Last Thursday (16 March 2017) at UP FM we had a lecture on Social entrepreneurship that was held by dr. Mitja Stefancic. The lecture was part of the course Principles of entrepreneurship by doc. dr. Tina Bratkovič Kregar and it was focused on the understanding of social entrepreneurship and its importance for the economy.
Organizations identified as ‘social enterprises’ have grown into an increasingly important entrepreneurial segment all over Europe and they are able to generate value that benefits local communities and society at large. In the period between 2008-2014, employment in social enterprises in the countries increased (ex. Belgium, France, Italy).
There is no exact definition and there are more than few definitions of what social entrepreneurship is. A good explanation ad example is that social entrepreneurs do not create value in the same way as commercial entrepreneurs. They provide goods and services that are neither supplied on the market nor addressed by the government. In so doing, they create social welfare while the financial viability of their venture is their key constraint. In contrast, commercial entrepreneurs maximize private welfare and capture the residual for themselves. In the group of good social entrepreneurs you can find Muhammad Yunus, founder of the Grameen Bank (microfinance), Wendy Kopp, Teach for America (education) and Carlo Petrini, Slow Food (food & nutrition).
The key elements of the social entrepreneurship are innovation, market orientation and systems change. It involves creation of social value (not simply commercial value) and engagement in innovation and adaptation.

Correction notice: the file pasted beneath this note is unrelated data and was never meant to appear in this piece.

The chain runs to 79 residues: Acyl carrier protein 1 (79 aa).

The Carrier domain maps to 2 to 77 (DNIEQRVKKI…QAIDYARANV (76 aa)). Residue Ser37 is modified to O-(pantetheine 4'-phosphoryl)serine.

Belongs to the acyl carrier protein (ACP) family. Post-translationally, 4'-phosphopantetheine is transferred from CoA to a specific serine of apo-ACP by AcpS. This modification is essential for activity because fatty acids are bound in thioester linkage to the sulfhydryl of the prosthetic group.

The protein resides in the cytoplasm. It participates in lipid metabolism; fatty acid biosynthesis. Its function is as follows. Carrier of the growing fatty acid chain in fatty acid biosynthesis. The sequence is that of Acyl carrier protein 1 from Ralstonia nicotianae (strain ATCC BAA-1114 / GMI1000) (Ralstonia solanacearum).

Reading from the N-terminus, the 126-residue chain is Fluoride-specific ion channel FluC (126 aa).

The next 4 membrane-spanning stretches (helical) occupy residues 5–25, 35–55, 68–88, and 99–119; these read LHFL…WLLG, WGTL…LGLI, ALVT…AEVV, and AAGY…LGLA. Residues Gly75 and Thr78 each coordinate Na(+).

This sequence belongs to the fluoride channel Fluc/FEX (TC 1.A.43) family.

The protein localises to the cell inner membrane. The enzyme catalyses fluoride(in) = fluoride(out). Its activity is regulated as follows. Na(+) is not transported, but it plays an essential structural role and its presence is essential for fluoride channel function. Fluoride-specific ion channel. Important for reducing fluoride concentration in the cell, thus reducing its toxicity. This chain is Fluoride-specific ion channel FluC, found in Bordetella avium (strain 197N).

At the EU level, social enterprises are currently understood primarily as specific entrepreneurial forms. There are also three dimensions: entrepreneurial, social and governance dimension. Social enterprises are active in a wide range of activities, but two key domains emerge from the data analyzed by the European Commission study (2016): The provision of an increasingly wide set of general interest services (health; educational, cultural and environmental services etc.) and work integration, which can in principle take place in any economic sector or industry (food, recycling, manufacturing etc.).
Obtaining financial resources is not an easy task for social enterprises. There are socially oriented banks such as cooperative banks, traditional banks, innovative social finance instruments and some self-financing abilities.
In conclusion, some studies have shown that job satisfaction in social enterprises seems to be higher than in other forms of enterprises, also the employees in small organizations are more satisfied than workers in larger ones and they have better relations.
Since social entrepreneurship has many positive benefits for individuals and the global economy, it is important to promote it and encourage young people to seize opportunities in social entrepreneurship.
Text: Mirjana Andeva, Erasmus student